The Department of Agriculture Forestry and Fisheries released a provincial gazette on fishing rights allocation in the Northern Cape. The gazette, released on the 9 of September states that small-scale fishing rights will be valid for a period of three years with an option of these rights being extended for another two years.

Furthermore, the minister has given the Deputy Director General of Marine Fisheries, Siphokazi Ndudane, the responsibility of issuing these rights to fishers.

Those who are affected by this decision were given 30 days to appeal this decision by submitting comments to the department.

The gazette is in preparation for the allocation of fishing rights under the Small-Scale Fisheries (SSF) Policy.

Below, are comments from Masifundise Development Trust and Coastal Links South Africa regarding the contents of the gazette:

Small-Scale Fishers eke out a living through catching fish. Their livelihoods depend on the sea and what the sea supplies them.

To give fishing rights that will last for three years does not bring about justice to this group of people. Unlike the commercial fishing sector, small-scale fishers do not go out to sea to make a profit. But to them, the sea is a way of life, a way to put food on the table.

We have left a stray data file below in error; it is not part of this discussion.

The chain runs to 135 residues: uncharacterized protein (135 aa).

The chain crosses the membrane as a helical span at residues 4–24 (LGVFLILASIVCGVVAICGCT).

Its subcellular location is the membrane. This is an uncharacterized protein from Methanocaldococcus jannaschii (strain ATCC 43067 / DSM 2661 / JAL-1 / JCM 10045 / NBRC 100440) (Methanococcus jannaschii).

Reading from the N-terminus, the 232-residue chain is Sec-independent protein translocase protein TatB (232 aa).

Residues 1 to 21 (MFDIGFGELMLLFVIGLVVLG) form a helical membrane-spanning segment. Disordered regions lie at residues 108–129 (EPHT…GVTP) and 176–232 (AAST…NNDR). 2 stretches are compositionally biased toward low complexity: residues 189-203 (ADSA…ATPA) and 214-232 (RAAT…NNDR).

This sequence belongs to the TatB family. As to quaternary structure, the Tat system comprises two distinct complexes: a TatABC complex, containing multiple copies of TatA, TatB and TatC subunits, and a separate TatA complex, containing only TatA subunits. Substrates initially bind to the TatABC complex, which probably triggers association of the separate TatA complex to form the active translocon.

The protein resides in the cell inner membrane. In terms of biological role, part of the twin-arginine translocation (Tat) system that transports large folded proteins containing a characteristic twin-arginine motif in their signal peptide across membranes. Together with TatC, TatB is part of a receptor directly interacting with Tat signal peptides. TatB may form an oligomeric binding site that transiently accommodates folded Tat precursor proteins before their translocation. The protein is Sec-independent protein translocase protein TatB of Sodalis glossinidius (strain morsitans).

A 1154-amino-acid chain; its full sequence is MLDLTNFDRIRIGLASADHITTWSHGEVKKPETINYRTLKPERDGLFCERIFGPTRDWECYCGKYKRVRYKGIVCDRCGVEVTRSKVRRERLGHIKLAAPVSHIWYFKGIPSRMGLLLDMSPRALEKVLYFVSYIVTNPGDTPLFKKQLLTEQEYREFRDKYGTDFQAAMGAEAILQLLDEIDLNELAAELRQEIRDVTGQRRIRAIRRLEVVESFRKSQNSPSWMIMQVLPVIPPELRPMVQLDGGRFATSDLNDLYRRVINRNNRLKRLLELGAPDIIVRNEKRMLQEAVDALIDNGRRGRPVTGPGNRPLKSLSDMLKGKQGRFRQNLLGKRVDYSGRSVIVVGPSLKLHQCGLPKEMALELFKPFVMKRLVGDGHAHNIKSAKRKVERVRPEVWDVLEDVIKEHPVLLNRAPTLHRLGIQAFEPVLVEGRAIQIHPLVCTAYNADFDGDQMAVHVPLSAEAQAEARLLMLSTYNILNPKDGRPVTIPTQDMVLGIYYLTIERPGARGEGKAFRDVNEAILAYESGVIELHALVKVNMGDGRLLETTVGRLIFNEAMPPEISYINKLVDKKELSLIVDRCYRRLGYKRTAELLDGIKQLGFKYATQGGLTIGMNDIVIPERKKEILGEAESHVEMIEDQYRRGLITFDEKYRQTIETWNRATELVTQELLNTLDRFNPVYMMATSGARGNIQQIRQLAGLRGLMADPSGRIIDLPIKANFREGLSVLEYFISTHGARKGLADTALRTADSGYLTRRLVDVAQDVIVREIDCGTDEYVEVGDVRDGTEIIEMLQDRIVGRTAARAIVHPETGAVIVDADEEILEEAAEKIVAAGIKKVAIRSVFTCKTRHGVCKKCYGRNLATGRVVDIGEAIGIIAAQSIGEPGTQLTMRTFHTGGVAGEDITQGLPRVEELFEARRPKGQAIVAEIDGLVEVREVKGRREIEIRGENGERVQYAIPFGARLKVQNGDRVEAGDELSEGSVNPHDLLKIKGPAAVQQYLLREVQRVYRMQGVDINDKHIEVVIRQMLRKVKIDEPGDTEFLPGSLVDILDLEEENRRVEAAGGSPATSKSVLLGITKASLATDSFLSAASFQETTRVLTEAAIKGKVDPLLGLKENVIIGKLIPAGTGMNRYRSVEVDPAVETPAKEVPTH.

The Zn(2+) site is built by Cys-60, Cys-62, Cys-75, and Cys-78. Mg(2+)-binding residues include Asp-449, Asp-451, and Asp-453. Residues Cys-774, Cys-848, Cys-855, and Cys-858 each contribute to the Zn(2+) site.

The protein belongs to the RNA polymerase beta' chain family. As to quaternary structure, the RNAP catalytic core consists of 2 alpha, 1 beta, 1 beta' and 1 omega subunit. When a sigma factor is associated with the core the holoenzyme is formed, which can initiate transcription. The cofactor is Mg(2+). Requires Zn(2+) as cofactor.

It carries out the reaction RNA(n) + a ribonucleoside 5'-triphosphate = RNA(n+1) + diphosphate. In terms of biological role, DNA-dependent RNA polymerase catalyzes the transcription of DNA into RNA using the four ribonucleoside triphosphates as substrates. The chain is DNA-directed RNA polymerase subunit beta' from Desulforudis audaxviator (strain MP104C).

The Small-Scale Fishing sector has in many years been side-lined by the department, over and over again, the sector has been devalued.

The Small-Scale Fisheries Policy is designed to bring back the dignity of small-scale fishers. It is a guarantee that fishers will be able to properly provide for their families; a guarantee that Small-Scale Fishing is indeed recognised as a livelihood activity and not for profiteering. To therefore give other sectors fishing rights with a duration that is longer than three years, then turn around and give small-scale fishers rights for only three years is an unjust stunt that does not recognise the importance and value of small-scale fishing to the livelihoods of small-scale fishers.

Small-Scale Fishing rights should be given for a lifelong period as it is a matter of livelihood and not profiteering.

We therefore as Masifundise Development Trust and Coastal Links South Africa propose that rights be given for a longer period, lifelong, with the option of constantly reviewing what is allocated to the sector.


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